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Characterization of background noise in capture-based targeted sequencing data

Overview of attention for article published in Genome Biology (Online Edition), July 2017
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About this Attention Score

  • In the top 25% of all research outputs scored by Altmetric
  • High Attention Score compared to outputs of the same age (86th percentile)

Mentioned by

twitter
22 tweeters
patent
1 patent
facebook
1 Facebook page

Citations

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46 Dimensions

Readers on

mendeley
87 Mendeley
citeulike
2 CiteULike
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Title
Characterization of background noise in capture-based targeted sequencing data
Published in
Genome Biology (Online Edition), July 2017
DOI 10.1186/s13059-017-1275-2
Pubmed ID
Authors

Gahee Park, Joo Kyung Park, Seung-Ho Shin, Hyo-Jeong Jeon, Nayoung K. D. Kim, Yeon Jeong Kim, Hyun-Tae Shin, Eunjin Lee, Kwang Hyuck Lee, Dae-Soon Son, Woong-Yang Park, Donghyun Park

Abstract

Targeted deep sequencing is increasingly used to detect low-allelic fraction variants; it is therefore essential that errors that constitute baseline noise and impose a practical limit on detection are characterized. In the present study, we systematically evaluate the extent to which errors are incurred during specific steps of the capture-based targeted sequencing process. We removed most sequencing artifacts by filtering out low-quality bases and then analyze the remaining background noise. By recognizing that plasma DNA is naturally fragmented to be of a size comparable to that of mono-nucleosomal DNA, we were able to identify and characterize errors that are specifically associated with acoustic shearing. Two-thirds of C:G > A:T errors and one quarter of C:G > G:C errors were attributed to the oxidation of guanine during acoustic shearing, and this was further validated by comparative experiments conducted under different shearing conditions. The acoustic shearing step also causes A > G and A > T substitutions localized to the end bases of sheared DNA fragments, indicating a probable association of these errors with DNA breakage. Finally, the hybrid selection step contributes to one-third of the remaining C:G > A:T and one-fifth of the C > T errors. The results of this study provide a comprehensive summary of various errors incurred during targeted deep sequencing, and their underlying causes. This information will be invaluable to drive technical improvements in this sequencing method, and may increase the future usage of targeted deep sequencing methods for low-allelic fraction variant detection.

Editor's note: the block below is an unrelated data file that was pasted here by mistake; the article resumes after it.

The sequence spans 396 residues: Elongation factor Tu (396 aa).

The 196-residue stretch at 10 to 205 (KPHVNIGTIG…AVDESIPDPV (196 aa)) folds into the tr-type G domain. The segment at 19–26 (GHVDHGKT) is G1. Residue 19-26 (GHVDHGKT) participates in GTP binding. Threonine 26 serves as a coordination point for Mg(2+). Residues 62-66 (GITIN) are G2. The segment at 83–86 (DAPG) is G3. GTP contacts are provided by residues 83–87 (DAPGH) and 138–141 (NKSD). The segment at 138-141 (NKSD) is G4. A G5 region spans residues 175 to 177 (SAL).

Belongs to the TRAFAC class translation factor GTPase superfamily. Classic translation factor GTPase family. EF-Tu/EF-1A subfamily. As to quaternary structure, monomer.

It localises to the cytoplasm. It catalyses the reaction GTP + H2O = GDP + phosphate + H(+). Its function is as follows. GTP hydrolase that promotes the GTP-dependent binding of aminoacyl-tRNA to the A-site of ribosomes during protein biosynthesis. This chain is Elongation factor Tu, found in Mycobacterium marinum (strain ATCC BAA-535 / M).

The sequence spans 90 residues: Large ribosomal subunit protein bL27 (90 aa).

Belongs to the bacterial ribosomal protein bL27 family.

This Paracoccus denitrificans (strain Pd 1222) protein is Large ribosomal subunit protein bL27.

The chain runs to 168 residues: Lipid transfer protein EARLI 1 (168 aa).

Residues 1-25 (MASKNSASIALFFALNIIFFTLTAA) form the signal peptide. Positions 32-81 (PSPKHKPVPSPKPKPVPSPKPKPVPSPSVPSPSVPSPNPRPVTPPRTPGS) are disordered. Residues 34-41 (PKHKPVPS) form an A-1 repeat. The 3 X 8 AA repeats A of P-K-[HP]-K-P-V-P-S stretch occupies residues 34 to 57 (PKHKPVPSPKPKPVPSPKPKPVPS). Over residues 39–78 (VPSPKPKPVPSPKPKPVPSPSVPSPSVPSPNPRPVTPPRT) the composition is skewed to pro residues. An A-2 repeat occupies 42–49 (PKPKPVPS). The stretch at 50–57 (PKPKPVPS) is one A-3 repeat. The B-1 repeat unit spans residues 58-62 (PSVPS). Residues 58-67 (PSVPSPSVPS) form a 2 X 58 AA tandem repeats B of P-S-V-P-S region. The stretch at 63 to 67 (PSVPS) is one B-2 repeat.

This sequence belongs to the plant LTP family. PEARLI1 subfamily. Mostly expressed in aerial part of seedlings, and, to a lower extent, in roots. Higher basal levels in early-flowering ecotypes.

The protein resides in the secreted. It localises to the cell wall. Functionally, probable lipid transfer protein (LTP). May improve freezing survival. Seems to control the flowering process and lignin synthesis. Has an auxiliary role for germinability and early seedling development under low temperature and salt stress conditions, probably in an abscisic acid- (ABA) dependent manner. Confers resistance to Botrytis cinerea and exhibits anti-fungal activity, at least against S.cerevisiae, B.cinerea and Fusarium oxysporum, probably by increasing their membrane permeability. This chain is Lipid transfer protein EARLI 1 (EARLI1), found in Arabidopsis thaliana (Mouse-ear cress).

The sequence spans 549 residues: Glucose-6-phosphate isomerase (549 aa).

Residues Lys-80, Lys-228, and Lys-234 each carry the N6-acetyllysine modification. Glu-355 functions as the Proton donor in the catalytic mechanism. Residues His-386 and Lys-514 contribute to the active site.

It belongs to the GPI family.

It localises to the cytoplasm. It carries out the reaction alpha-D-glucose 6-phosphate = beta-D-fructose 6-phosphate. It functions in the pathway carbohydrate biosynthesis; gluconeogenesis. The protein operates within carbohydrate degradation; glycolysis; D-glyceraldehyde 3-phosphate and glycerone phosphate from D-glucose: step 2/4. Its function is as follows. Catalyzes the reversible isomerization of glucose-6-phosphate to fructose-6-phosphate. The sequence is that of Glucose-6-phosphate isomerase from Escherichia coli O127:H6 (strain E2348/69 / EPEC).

Twitter Demographics

The data shown below were collected from the profiles of 22 tweeters who shared this research output. Click here to find out more about how the information was compiled.

Mendeley readers

The data shown below were compiled from readership statistics for 87 Mendeley readers of this research output. Click here to see the associated Mendeley record.

Geographical breakdown

Country Count As %
Unknown 87 100%

Demographic breakdown

Readers by professional status Count As %
Researcher 21 24%
Student > Ph. D. Student 19 22%
Student > Master 12 14%
Student > Bachelor 6 7%
Other 5 6%
Other 11 13%
Unknown 13 15%
Readers by discipline Count As %
Biochemistry, Genetics and Molecular Biology 33 38%
Agricultural and Biological Sciences 25 29%
Medicine and Dentistry 7 8%
Computer Science 2 2%
Environmental Science 1 1%
Other 7 8%
Unknown 12 14%

Attention Score in Context

This research output has an Altmetric Attention Score of 15. This is our high-level measure of the quality and quantity of online attention that it has received. This Attention Score, as well as the ranking and number of research outputs shown below, was calculated when the research output was last mentioned on 30 January 2020.
All research outputs
#1,903,270
of 21,510,091 outputs
Outputs from Genome Biology (Online Edition)
#1,705
of 3,980 outputs
Outputs of similar age
#38,387
of 288,579 outputs
Outputs of similar age from Genome Biology (Online Edition)
#1
of 1 outputs
Altmetric has tracked 21,510,091 research outputs across all sources so far. Compared to these this one has done particularly well and is in the 91st percentile: it's in the top 10% of all research outputs ever tracked by Altmetric.
So far Altmetric has tracked 3,980 research outputs from this source. They typically receive a lot more attention than average, with a mean Attention Score of 27.6. This one has gotten more attention than average, scoring higher than 57% of its peers.
Older research outputs will score higher simply because they've had more time to accumulate mentions. To account for age we can compare this Altmetric Attention Score to the 288,579 tracked outputs that were published within six weeks on either side of this one in any source. This one has done well, scoring higher than 86% of its contemporaries.
We're also able to compare this research output to 1 others from the same source and published within six weeks on either side of this one. This one has scored higher than all of them